Here's an embed of the starter Gatsby template. But we're working with the GatsbyJS team for deeper integration so there's more to look forward to.

Create React App

Create React App is medicine for chronic JavaScript fatigue. It's a complete client-side React starter boilerplate and cli that puts together the latest and greatest tooling from the JS ecosystem. It even ships with a service worker implementation so that users fall into the pit of performance success without thinking much about it.

Here's an embed:

Stay tuned for big updates

This was only one the first of many big announcements coming in the next few days to weeks... Oh, wait, I almost forgot, we do have one more thing for you.

One more thing

One of the more important things about the React community is the pace of innovation. And one of the more exciting developments in recent history is ReasonML. Reason is doing to ML (functional type-safe languages) what React did to web development and React Native to mobile development -- lowers the barrier to entry and makes it a joy to work with.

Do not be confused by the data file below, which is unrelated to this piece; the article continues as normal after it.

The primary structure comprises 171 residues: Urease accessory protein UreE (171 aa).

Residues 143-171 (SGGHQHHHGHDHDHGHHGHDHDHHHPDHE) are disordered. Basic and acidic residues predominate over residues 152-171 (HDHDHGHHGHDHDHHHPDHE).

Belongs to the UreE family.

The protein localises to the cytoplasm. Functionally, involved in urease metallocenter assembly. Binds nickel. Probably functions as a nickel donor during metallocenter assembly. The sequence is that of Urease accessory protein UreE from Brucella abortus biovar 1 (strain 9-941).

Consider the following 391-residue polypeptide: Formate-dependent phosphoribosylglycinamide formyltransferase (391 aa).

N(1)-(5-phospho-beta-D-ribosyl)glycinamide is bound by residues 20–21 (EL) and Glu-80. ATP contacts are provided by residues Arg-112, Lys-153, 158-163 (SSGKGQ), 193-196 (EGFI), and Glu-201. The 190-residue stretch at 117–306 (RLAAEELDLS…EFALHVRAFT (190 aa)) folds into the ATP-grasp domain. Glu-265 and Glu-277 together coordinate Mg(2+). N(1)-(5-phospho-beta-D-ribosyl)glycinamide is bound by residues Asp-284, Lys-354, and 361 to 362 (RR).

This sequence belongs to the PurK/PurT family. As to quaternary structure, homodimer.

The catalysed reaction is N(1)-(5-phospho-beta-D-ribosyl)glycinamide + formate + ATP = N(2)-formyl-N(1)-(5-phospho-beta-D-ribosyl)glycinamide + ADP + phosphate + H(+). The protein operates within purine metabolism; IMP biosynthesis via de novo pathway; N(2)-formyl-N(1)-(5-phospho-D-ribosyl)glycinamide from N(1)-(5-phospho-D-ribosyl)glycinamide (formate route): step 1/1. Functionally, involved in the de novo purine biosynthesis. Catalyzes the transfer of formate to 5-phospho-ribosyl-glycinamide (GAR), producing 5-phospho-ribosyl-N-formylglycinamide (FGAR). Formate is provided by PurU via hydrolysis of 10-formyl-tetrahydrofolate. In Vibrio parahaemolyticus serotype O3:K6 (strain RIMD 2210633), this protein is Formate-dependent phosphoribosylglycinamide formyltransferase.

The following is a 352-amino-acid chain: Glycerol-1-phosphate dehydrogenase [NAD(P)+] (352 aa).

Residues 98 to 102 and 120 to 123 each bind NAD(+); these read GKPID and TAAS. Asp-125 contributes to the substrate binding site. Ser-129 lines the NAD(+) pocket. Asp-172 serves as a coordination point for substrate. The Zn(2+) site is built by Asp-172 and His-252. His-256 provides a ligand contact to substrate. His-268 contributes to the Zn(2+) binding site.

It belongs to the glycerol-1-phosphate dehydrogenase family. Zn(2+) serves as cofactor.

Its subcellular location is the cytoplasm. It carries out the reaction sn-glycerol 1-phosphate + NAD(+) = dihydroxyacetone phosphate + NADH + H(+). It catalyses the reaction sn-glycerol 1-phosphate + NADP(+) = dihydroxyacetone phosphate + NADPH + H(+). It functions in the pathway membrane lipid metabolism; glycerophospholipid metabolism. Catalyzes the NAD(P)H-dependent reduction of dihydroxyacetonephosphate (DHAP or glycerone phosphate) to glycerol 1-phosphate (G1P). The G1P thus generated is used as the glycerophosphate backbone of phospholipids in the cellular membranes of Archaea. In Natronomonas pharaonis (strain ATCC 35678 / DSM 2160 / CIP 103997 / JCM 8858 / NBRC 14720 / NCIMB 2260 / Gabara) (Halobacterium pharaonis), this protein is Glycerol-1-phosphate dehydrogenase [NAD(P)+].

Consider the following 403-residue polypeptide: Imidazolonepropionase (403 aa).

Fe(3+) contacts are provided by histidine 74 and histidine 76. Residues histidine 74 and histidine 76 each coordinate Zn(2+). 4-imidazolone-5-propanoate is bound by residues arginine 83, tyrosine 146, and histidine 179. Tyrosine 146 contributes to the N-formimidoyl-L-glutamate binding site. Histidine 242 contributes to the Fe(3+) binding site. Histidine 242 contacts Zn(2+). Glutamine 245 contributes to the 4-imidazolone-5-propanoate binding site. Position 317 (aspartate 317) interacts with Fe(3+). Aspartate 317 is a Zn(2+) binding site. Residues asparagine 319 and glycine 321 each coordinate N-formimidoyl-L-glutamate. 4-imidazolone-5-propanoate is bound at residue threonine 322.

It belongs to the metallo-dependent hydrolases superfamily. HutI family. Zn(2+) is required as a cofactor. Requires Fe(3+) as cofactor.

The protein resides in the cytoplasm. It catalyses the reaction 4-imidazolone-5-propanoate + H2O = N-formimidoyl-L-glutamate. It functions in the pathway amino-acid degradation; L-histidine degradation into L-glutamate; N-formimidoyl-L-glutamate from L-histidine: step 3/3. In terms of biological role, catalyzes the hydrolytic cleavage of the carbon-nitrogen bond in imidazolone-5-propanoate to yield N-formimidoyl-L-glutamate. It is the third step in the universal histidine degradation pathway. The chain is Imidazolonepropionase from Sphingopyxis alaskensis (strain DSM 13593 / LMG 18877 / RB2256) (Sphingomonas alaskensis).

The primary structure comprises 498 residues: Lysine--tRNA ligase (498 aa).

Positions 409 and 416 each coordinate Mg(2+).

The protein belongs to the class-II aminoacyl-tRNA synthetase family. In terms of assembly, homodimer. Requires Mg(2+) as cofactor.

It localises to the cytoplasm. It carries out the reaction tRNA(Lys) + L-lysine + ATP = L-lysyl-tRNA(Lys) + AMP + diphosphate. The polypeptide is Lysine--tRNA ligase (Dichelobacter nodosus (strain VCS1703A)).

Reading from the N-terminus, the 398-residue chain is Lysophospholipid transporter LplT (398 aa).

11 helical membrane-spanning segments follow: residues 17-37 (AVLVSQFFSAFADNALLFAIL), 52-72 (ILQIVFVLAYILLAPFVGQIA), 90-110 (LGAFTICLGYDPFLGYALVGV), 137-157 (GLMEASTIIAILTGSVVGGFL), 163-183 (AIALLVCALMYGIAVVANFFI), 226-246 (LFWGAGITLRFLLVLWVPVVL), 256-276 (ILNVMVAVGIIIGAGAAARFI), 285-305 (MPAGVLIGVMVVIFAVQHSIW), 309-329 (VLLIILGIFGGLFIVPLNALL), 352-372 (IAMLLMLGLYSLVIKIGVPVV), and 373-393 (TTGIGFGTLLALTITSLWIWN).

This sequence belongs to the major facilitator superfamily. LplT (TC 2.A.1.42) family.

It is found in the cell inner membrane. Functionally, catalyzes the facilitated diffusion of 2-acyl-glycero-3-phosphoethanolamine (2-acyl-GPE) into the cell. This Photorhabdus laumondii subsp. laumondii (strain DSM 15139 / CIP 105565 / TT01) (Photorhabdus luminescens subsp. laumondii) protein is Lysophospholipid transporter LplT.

Simply, Reason is ML chocolate meets universal runtime JavaScript peanut butter. It's on the rise, and there's already a vibrant community around it.

Since this post is primarily about React, we're excited to announce our ReasonReact environment (we have a pure Reason repl in the works). Check it out:

Concluding (for real now)

We hope that through our technology, and our community, we're contributing something unique to the online React repl/IDE ecosystem. Though, we look forward to exploring this with existing awesome projects like our friends at Codesandbox, Stackblitz, Rekit, and many more.

We've built a system that allows you to add new frameworks and languages with minimal effort so if you want us to feature your language or framework, please get in touch.

As I was saying, we have a lot of exciting upcoming releases and announcements this week and the next. Things from advanced IDE features to performance updates, deployment and integration options, and to infrastructure products that, if you liked this post, I'm sure you'd want to hear about. If you haven't yet, sign up for a account, and follow @replit or me on twitter to make sure you don't miss the announcements.

Finally, we're a tiny team, but have a big impact. If you're interested in working with us, we're hiring a devtools-focused frontend developer and an infrastructure engineer. Join us on a mission to bring powerful programming tools to everyone in the world.